Yangsze Choo is a fourth generation Malaysian of Chinese descent. Due to a childhood spent in various countries, she can eavesdrop (badly) in several languages. After graduating from Harvard University, she worked in various corporate jobs and had a briefcase before writing her first novel. THE GHOST BRIDE, set in colonial Malaya and the elaborate Chinese world of the afterlife, is about a peculiar historic custom called a spirit marriage, and will be published August 2013 by William Morrow/HarperCollins in North America and Hot Key in the UK.
Why did you want to write this book?
I started writing this book because I’d had a long fascination with Chinese ghost stories, which I used to read when I was a child. I’d always wondered why the most terrifying Chinese ghosts were often women – it probably has something to do with the fact that women were traditionally repressed. At the same time, there’s a strong Chinese literary tradition of strange tales set in the shadowy border between the living and the dead, where beautiful women turn out to be foxes and nothing is quite as it seems. It’s such a rich mythology, and I’d love to share it with readers.
Did you have to do a lot of research for The Ghost Bride?
When I was growing up, my dad collected a lot of old histories and traveler’s tales about Malaya, so I read a lot of them when there was nothing else in the house to read! That probably gave me a lot of the historical context, and later when I started writing the book in earnest, I did more research on specific things, such as the kind of money that they used at the time. At one point, they were using tin ingots as currency in the Straits Settlements, and some of them were beautifully shaped like animals, such as tortoises and fish. There were rumours that certain ingots were cast with spells, though nobody knows whether that was true or not.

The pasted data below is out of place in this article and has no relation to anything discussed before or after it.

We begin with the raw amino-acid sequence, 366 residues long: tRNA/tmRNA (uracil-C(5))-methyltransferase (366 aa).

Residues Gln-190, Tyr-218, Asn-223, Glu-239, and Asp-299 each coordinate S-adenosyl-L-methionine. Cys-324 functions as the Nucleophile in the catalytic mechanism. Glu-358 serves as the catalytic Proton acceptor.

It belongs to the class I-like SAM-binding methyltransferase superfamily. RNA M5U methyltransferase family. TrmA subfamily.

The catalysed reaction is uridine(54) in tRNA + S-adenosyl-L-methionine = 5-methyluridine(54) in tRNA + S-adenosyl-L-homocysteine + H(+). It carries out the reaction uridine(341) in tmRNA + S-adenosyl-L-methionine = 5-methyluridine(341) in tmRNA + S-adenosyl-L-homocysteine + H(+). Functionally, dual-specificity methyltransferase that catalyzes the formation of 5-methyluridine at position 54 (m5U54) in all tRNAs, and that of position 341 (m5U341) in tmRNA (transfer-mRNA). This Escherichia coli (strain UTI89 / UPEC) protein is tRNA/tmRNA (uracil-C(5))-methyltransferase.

Li Lan is such an amazing character, did she begin like that or evolve over time?
Gosh, that’s very kind of you! I’d have to say that she had her own voice from the beginning, although I did consciously try to keep her historically accurate. For example, a girl from such a family, with very limited exposure to the outside world, would have to start out as being somewhat sheltered. Also, she would be deeply concerned with the whole business of getting married because it really determined the fate of women at that time, just as in Pride and Prejudice, all the Bennett sisters are also fixated on marriage. But I tried make her evolve over the course of the book.
When I was writing this book, I was fascinated with the idea of parallel worlds and you can see this reflected in the book in the world of the living vs. the afterlife, day vs. night, and Li Lan’s situation as she goes from being alive to becoming a wandering spirit herself. Even the pacing of the book itself reflects this, as the first half starts slower and the second half is much faster paced. To me, it was very interesting that Li Lan is far freer being partly dead in the spirit world, than she ever is in the world of the living. This really has echoes of those Chinese ghost stories where women are much stronger after death.
If you could, what would you want to ask your readers?
What do you think the Afterlife is like, and is it anything like the Chinese one?
Tell us something about yourself that not many people know?
I have an ocarina. And yes, I have played Zelda!
What’s the scariest thing about being a writer?
I think not really knowing what happens next! Writing is such a strange career – everybody has a different path.
And the best?